I remember the exact moment I realized my jealousy wasn’t killing me anymore. It was last March, looking at so many zines & books on the shelves at Quimby’s in Chicago when I was there for the Chicago Zinefest, and just knowing that all those wonderful things people were writing & doing, I could do those things, too (or different things), and I didn’t feel like they were better than me, ahead of me, more interesting than me, cooler than me, blah blah… I reached a point where I realized my life was finally coming together the way I wanted it to, and I suddenly felt inspired, capable, and determined.


1. Write down what your jealousy feels like, why you feel jealous, who or what you feel jealous of. Be disgustingly honest. Nobody else has to read it.
2. Write down ways you feel inadequate in your art. Now write down the opposite.
3. Allow yourself to feel jealous and make art anyway.
4. Learn how to be inspired without emulating somebody else’s style. Be more like yourself, not more like somebody else.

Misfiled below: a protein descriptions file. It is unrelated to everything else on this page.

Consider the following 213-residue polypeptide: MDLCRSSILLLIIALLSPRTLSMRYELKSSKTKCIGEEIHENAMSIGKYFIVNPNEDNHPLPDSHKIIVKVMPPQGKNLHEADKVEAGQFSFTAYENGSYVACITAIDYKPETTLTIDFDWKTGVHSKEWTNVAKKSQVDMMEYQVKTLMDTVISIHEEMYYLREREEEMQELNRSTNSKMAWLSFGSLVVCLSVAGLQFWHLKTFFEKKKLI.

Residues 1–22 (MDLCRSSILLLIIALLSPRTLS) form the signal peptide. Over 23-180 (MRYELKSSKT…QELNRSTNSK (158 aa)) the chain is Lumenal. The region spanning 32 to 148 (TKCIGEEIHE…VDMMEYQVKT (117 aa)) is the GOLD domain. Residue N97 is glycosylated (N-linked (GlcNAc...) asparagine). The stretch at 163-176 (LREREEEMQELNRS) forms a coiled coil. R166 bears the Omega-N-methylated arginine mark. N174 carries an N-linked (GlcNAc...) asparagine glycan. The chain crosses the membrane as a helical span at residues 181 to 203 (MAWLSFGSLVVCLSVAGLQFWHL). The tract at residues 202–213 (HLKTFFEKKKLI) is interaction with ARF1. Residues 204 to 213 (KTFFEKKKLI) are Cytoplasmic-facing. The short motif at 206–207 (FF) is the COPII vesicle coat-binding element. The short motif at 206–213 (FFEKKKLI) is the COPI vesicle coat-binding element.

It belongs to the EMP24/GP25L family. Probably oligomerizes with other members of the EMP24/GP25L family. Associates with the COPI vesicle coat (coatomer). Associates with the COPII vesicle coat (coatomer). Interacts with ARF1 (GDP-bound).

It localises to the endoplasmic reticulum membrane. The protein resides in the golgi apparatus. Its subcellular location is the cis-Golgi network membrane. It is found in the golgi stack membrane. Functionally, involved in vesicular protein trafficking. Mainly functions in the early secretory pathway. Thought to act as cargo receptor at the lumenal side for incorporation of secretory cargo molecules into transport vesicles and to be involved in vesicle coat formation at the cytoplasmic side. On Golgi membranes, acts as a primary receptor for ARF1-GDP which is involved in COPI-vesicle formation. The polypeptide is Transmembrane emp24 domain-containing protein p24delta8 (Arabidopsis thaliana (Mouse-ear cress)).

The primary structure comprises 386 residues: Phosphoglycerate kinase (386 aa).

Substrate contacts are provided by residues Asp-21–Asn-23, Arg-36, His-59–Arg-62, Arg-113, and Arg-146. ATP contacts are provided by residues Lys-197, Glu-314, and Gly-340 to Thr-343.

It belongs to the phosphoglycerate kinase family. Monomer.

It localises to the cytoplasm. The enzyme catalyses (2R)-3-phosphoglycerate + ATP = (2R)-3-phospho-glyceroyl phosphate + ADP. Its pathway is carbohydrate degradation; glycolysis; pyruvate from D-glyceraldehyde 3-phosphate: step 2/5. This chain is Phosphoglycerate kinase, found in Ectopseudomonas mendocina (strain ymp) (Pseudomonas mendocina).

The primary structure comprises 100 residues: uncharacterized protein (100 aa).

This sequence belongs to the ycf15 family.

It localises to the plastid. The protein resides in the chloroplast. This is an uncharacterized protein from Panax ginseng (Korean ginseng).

5. Ask yourself why you are making what you’re making. Find reasons to keep on going regardless of jealousy, envy, frustration, etc.
6. Know that there is no limit to your own creativity, and that there is more than enough room in the world for all of our art.
7. Know that you have your own voice, and that your voice is valuable and necessary.
8. Understand that creativity is more about process than outcome. Learn to love the process at least as much as the result.
9. Know that somebody else (a friend, an acquaintance, a stranger) succeeding does not mean that you are failing. What you do might seem less visible or less popular than what somebody else is doing right now, but that doesn’t mean that it isn’t worthwhile or valuable.